One of the biggest concerns people have is that if they decide to drop out of the corporate web completely, quit social media etc, they’ll be cut off from their friends and social circles. This worry is mostly misplaced, but there is certainly a risk that you will feel socially isolated. Some of this is just FOMO, plain and simple. The stuff you’re missing is the same stuff that was bumming you out to begin with, and like any bad habit you just have to quit and stay quit. But if you’ve been relying on feeds and status updates to provide a kind of passive contact with your friends, you are probably going to have to make more of an effort to send messages, emails, and make phone calls. This is a GOOD thing! The passivity was part of the problem – real engagement is much more rewarding for you and those close to you. Another risk is that you may occasionally feel like a bit of a stick-in-the-mud when it comes to group messages on platforms like Facebook Messenger and Whatsapp. Just remember that you are taking a step to demonetise your friendships and make them about authentic communication, instead of passive/reactive likes and comments in a virtual rat park. Give yourself appropriate credit, because it will help with your resolve. And for what it’s worth, I find saying “because Facebook is evil” gets a lot more nods and sympathy than you might expect.

A bigger issue is that depending on how you earn your crust of bread, you may not be able to opt out of the corporate web on a whim. If you’re self-employed you might have a little more flexibility, but realistically clients will probably not be sympathetic and you’ll have to make compromises. And if you’re not your own boss, a lot of these decisions will be completely out of your hands. Hell, you might work for the corporate web! For that you’ll get no judgement from me – there are few if any sinless professions just as there are few if any sinless people. We are all products of our environment to a greater or lesser degree, and most ways of earning a living are implicated in one form of broader injustice or another. With every keystroke, I probably help to kill an endangered insect somewhere (or if anyone actually reads this thing, human braincells). My best advice is to draw a clear line in the sand between the technology in your personal life and your professional one. Frankly this is something you should do anyway – work cults are bad for you, don’t live your job, etc. Most phones and basically all computers support profiles, but get a cheap second phone or even another computer if you have to. When the working day is done, log out/turn them off. This way you can maintain a clear separation between your career and the time that is for you and the people you love.

When you come out the other end of the tunnel, you’ll discover that practically speaking not much has really changed. You’ll still have a phone, an email address, and you know, yourself. You’ll still go to things, meet up with the people who are actually in your life, the usual. You might find you have a bit more time on your hands; you can fill this with things called ‘hobbies’ and ‘interests’. You may even discover that Your Shit Is All Fucked Up and start doing something about it. In any event, you’ll quickly realise that all of that faff was not nearly as important as it seemed when you first thought about dropping it, and was in fact very much the distraction it was designed to be. And depending on how much you used social media (or how much it affected you), you may have a palpable sense of ‘being clean’, or of a weight being lifted. The benefits of this for your well-being cannot be overstated.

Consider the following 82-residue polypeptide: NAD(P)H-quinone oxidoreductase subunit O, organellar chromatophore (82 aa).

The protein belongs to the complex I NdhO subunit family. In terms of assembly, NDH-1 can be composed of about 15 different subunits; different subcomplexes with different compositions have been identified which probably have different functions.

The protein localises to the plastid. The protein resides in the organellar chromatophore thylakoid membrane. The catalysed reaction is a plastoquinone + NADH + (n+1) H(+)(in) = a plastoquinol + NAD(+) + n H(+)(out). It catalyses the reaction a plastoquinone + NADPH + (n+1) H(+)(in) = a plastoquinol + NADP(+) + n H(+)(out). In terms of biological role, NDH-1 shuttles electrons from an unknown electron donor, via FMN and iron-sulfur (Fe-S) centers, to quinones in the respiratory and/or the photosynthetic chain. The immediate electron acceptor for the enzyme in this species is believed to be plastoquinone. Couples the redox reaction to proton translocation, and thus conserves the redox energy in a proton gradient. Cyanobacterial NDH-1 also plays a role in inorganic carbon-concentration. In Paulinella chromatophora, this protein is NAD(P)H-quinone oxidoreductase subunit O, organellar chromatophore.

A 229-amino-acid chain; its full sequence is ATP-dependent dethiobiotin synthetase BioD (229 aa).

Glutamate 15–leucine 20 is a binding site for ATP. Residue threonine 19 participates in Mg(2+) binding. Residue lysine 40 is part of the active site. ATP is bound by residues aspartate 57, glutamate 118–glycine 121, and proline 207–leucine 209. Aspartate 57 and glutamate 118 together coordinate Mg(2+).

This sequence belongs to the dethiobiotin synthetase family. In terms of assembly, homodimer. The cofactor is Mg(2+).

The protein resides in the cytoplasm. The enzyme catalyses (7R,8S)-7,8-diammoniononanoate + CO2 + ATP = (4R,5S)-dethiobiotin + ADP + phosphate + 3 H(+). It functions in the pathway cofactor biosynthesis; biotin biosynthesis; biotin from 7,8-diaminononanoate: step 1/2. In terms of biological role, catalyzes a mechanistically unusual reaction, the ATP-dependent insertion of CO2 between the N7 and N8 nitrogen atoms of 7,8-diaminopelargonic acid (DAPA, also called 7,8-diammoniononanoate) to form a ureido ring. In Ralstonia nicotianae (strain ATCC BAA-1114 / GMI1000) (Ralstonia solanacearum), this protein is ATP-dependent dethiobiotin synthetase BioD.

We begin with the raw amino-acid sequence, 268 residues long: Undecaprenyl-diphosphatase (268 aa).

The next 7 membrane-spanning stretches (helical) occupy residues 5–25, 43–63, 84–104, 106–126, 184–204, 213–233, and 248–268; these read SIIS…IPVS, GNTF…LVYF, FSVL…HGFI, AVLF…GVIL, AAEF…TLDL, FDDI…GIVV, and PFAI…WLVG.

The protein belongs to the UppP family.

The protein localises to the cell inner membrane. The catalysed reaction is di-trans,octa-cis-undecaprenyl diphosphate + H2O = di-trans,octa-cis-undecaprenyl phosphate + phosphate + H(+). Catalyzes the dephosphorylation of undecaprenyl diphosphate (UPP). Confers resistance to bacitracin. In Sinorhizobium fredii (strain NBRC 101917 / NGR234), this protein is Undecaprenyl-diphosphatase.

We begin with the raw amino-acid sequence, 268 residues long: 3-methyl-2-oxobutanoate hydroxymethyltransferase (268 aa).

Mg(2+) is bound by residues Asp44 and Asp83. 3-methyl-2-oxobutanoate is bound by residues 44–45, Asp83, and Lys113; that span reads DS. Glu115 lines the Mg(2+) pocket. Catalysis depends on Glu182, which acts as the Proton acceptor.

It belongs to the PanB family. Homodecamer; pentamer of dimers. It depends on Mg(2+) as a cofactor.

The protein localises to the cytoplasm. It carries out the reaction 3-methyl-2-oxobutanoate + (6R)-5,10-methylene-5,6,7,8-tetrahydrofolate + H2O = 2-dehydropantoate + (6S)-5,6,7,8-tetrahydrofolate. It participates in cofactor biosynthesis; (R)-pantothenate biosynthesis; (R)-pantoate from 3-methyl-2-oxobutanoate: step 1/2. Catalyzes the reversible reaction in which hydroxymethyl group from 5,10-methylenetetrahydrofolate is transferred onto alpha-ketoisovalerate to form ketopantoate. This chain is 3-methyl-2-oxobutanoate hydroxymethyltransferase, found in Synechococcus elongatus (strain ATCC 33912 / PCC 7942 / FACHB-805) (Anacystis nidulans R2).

I’m not going to proselytise too much, except to say that the people who need to do this will probably see those lines and know they want to be in that place. If you don’t and none of this stuff gets you down, more power to you. As I keep saying:

To be absolutely clear, this isn’t about judging people and how they spend their time on the internet. That would be horseshit. Rather, it’s about stepping back from a world where the public sphere has been gobbled up by global megacorps whose bottom line depends on stimulating certain kinds of discourse and behaviour within that sphere.

Just be honest with yourself about it. To paraphrase the great Jon Bon Jovi, it’s your life.


To sum up: over the last two decades, we have collectively and willingly sold our lives and ourselves to companies that are now the most valuable in the world. But despite often being the focus of this shift, data isn’t really the important bit. Of far more significance is the extent to which these corporations own us, through habit, addiction, and dependency. Man is born free, but everywhere he is on Instagram. But just as we entered into bondage willingly, self-emancipation is also within our gift.